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Woman says Memphis police failed to investigate her rape. The suspect is now charged in Eliza Fletcher's murder.

Alicia Franklin says in a lawsuit against the city of Memphis that if police had properly investigated her rape last year, Fletcher would not have been murdered.
Alicia Franklin.
Alicia Franklin.WMC

A woman who said she was raped last year by the man charged with killing Eliza Fletcher says police in Memphis, Tennessee, did not properly investigate her case and that if they had done so, Fletcher would be alive.

In a lawsuit against the city of Memphis, Alicia Franklin said that she met Cleotha Abston on a dating app last year and that they talked for about a month before they met in person on Sept. 21, 2021, at The Lakes at Ridgeway apartments.

Franklin said in the suit that she and Abston, whom she knew as "Cleo," had planned to go to dinner but that when she arrived, he pulled a gun and forced her into a vacant apartment.

Abston, who told Franklin that he was a maintenance worker at the complex, blindfolded her with his T-shirt and threatened to kill her, according to the lawsuit, filed Tuesday in Shelby County Circuit Court.

The suit says Abston walked Franklin through the apartment and out a back door to his vehicle, where, she says, he raped her in the back seat.

Abston was charged with aggravated rape this month in the 2021 incident and pleaded not guilty.

Franklin said in the suit that she tried to stop Abston by telling him she was pregnant but that he seemed "unmoved."

She said Abston then stole money from her and made her wait in the apartment until he drove away, according to the court document.

Franklin said she immediately sought medical attention and reported the attack to Memphis police. The lawsuit says she submitted to a forensic medical examination, in which a sexual assault kit was gathered, including DNA evidence.

Cleotha Abston
Cleotha Abston appears in court for his arraignment in Memphis, Tenn., on Sept. 6.Mark Weber / Daily Memphian via AP file

She took officers to the scene, the lawsuit says, but police "took no physical evidence directly from the crime scene itself." Franklin gave investigators the name "Cleo," his telephone number, a description of his vehicle and his social media accounts, including the dating app they met on, according to the lawsuit.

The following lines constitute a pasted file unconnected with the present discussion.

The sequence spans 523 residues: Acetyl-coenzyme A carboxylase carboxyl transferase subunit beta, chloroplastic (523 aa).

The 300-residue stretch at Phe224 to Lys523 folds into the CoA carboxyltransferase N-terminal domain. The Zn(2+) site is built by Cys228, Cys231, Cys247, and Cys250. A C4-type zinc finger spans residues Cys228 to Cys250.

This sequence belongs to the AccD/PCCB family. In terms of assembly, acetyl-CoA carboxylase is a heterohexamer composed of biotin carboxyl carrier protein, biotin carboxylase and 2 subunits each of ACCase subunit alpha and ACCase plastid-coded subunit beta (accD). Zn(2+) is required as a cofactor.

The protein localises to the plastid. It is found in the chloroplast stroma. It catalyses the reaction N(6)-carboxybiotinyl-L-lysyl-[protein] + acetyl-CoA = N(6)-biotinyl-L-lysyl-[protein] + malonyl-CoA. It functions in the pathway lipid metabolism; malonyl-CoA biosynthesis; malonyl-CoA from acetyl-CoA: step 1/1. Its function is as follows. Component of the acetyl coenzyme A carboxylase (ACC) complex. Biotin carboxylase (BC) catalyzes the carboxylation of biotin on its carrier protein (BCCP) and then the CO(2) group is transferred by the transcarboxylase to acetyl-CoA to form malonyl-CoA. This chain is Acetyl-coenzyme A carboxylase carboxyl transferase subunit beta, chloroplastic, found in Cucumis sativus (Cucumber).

Days after the assault, Franklin was asked to look at a photo lineup of possible suspects. The lawsuit says that police included an older photograph of Abston in the lineup but that Franklin could not identify her attacker.

For months, Franklin was given no update about her case. According to the lawsuit, police sent the sexual assault kit to the Tennessee Bureau of Investigation, or TBI, but did not ask for processing to be expedited.

Police and the city declined to comment Wednesday, citing pending litigation.

Eliza Fletcher
Eliza Fletcher.Memphis Police Department

The sexual assault kit remained untouched until June, according to the lawsuit. It was not determined that the DNA matched Abston’s until Sept. 5, three days after he is accused of forcing Fletcher into his SUV while she was on an early morning jog.

Abston, 38, was arrested the next day after police found the SUV in a parking lot by his residence, an affidavit says. He was arraigned on several charges, including first-degree murder and kidnapping

Fletcher’s body was found Sept. 5 in a vacant duplex apartment. A cause and manner of death have not been released.

Franklin's lawsuit says Abston "should and could have been arrested and indicted for the aggravated rape of Alicia Franklin many months earlier, most likely in the year 2021 ... and the abduction and murder of Eliza Fletcher would not have occurred."

The TBI said it rarely knows the details of cases and relies on local law enforcement agencies to submit pertinent information. It expedites cases only at the request of local law enforcement agencies, it said in an emailed statement.

Franklin's case "was put into the queue of unknown assailant kits, as no request was made for TBI analysis to be expedited, and no suspect information or DNA standard was included in the submission," the agency said in its statement. Franklin's kit was pulled in June to be examined along with 19 other kits.

The agency said that during the investigation into Fletcher's kidnapping, Memphis police informed it of a possible link to Franklin's assault.

Franklin told NBC affiliate WMC of Memphis that she did not want to get into the "spotlight" but felt sharing her story could "help a lot of women come forward."

The lawsuit seeks unspecified damages.

A spokesperson for Fletcher's family could not immediately be reached for comment.